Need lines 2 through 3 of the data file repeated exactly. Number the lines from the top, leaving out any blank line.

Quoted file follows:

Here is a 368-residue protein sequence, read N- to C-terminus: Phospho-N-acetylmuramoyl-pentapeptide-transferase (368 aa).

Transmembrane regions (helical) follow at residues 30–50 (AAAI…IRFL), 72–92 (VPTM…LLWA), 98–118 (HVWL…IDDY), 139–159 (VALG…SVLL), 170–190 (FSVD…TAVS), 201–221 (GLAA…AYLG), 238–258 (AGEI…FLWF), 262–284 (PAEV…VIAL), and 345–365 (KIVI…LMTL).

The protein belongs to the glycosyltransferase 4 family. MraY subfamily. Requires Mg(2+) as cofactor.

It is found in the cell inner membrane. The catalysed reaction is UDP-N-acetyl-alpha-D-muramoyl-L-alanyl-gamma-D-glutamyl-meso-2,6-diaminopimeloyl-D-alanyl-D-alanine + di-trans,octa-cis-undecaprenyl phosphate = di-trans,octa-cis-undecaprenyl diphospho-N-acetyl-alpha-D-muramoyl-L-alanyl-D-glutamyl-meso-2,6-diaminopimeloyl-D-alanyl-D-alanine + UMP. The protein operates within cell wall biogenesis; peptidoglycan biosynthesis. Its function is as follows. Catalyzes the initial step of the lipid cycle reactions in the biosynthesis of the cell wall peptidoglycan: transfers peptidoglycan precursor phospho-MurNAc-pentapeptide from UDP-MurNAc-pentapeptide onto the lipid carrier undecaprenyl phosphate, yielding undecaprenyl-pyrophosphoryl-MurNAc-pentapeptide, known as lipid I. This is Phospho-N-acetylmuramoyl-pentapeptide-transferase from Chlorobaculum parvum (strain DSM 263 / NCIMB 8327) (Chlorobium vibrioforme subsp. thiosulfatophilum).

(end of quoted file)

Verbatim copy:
Transmembrane regions (helical) follow at residues 30–50 (AAAI…IRFL), 72–92 (VPTM…LLWA), 98–118 (HVWL…IDDY), 139–159 (VALG…SVLL), 170–190 (FSVD…TAVS), 201–221 (GLAA…AYLG), 238–258 (AGEI…FLWF), 262–284 (PAEV…VIAL), and 345–365 (KIVI…LMTL).

The protein belongs to the glycosyltransferase 4 family. MraY subfamily. Requires Mg(2+) as cofactor.